Ecuador – Language as a Box and a Bridge – English Class – by Abigail Blonigen. The North Star Reports: Global Citizenship and Digital Literacy, at NorthStarReports.org and facebook.com/NorthStarReports
To state the obvious, learning a second language is extremely difficult. Though, after a few weeks in a Spanish speaking country, I am fortunate that English was my first language. My host parents as well as others have asked me questions about weird little words or irregulars in English, and even as an English major, I couldn’t really answer them. Not only is it a difficult language to learn, but being a native English speaker is a tremendous privilege. Anywhere I go, I will more likely than not be able to find someone who I can communicate with. I’ll be catered to with subtitles, signs, labels, and bars whose entire menus are in English. Fair or not, there is an air of power about it.
Today we went to an English class at a university. Because it was at a university, we expected it to be a class of students about our age. We were wrong. It was a class of professors learning English. I was intimidated. How is it my place to teach someone so much more intelligent than me? The professors all excitedly said “hello” and “nice to meet you” when we arrived. We spent the first half of class speaking in English, and the second half in Spanish. They were only a few weeks into their course, so my partner’s level was pretty low, and I could tell he was very nervous. I was surprised that an accomplished 54 year old retired policeman who is now a professor of mathematics and statistics was nervous to talk to me.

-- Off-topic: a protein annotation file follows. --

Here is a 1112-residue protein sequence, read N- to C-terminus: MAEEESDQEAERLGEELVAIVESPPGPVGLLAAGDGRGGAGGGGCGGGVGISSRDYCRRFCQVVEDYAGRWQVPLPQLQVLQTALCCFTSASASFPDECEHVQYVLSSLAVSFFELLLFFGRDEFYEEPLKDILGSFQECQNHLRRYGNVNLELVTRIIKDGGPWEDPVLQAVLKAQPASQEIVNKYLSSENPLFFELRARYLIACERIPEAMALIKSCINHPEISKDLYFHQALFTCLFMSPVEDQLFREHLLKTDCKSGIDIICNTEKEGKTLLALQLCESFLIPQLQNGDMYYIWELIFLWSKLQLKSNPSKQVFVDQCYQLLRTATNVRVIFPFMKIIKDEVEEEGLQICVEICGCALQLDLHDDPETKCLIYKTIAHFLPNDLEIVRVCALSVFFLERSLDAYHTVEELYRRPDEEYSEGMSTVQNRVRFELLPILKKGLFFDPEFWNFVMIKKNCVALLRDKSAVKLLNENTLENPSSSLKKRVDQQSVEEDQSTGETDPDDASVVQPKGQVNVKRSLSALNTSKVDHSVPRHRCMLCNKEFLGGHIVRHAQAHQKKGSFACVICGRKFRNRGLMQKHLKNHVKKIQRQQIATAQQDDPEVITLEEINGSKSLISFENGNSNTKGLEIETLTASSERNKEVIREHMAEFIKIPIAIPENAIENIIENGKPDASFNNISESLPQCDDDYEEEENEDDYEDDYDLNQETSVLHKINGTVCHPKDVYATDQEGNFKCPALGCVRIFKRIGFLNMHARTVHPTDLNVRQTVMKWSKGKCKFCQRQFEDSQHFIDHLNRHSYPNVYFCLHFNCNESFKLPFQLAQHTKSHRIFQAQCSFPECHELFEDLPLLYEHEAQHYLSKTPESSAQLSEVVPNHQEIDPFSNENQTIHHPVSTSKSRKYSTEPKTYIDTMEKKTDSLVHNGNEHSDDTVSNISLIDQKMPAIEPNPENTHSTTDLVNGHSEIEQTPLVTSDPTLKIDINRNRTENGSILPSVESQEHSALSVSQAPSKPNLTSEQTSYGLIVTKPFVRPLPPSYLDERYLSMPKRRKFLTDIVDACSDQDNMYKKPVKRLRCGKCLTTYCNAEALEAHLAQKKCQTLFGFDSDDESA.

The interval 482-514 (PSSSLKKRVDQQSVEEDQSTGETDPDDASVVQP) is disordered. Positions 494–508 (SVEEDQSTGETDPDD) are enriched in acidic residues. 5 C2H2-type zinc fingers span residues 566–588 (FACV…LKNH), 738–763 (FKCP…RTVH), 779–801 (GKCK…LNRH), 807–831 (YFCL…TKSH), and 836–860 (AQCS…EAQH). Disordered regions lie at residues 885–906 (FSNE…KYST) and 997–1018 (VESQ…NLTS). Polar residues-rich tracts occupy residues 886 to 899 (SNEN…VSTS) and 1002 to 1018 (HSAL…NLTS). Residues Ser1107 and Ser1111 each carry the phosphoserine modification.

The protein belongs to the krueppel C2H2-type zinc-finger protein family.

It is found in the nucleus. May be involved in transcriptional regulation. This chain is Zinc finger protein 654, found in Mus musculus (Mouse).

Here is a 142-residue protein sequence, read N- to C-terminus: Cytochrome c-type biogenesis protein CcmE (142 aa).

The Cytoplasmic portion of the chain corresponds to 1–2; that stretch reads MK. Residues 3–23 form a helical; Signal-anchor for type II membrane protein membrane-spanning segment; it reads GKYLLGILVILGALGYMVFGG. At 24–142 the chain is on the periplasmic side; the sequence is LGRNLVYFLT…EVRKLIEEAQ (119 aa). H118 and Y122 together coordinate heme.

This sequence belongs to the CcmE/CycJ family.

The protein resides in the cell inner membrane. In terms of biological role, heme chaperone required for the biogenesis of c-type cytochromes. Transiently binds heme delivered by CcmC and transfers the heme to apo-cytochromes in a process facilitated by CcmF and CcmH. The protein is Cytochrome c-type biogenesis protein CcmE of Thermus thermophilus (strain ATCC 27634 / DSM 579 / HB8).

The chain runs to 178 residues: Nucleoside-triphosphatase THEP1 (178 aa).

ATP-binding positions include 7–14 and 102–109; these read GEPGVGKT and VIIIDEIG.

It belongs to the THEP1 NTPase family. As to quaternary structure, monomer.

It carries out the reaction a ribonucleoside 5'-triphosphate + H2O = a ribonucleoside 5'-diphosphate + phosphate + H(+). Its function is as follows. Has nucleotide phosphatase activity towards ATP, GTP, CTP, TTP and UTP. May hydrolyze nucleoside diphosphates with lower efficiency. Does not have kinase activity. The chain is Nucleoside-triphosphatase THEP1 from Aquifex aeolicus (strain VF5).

It was a humbling experience. We had very basic conversations about our families, pets, travel, the weather, and what we like and dislike. He paused a lot to think, asked me to repeat myself, and sometimes had that look where I knew he didn’t know exactly what I was saying. Sometimes I had to ask him to repeat himself or peek at his English book because his accent made it difficult for me to understand. Occasionally he asked me for clarification in Spanish. I could tell he felt embarrassed about it, but he didn’t need to be, as I am going through the exact same thing every day. It’s extremely frustrating being limited by a language you cannot entirely speak. I’m a relatively intelligent person, but I do not yet have the capacity to fully express my thoughts and feelings in this new language. This man was very intelligent, but all we could talk about was what our family members do for a living. It’s tough. It’s as if you can physically feel the language barrier in your mind.
Once we ran out of things to talk about, he started looking at his watch to see when we could switch to Spanish. Once we switched, he told me all of the things he understood. He got the gist of everything I said, and had a tremendous memory too. He started to show me pictures and talk about his travels, and I could relate to the sense of relief with reverting back to your own tongue. It turns out he has a daughter named Abigail who is 20 years old and has blue eyes, exactly like me. I asked him why he’s learning English, and he said it’s a personal challenge. He also wants to travel to Europe and the U.S., and thinks English is a useful tool to have in general.
Language is like a box. We have our own thoughts, feelings, and experiences, but we can only share with others the words we have in our box. It’s difficult being a thoughtful person with a box so small. I felt all of my partner’s embarrassment, frustration, and nervousness. Though we couldn’t say everything we wanted to say, sharing this vulnerable experience created a sense of togetherness you don’t need words to understand.
Abigail Blonigen serves as an assistant editor for The North Star Reports
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Professor Hong-Ming Liang, Ph.D., Editor-in-Chief and Publisher, The North Star Reports. Kathryn Marquis Hirsch, Managing Editor, The North Star Reports. Ellie Swanson and Marin Ekstrom, Assistant Managing Editors, The North Star Reports.
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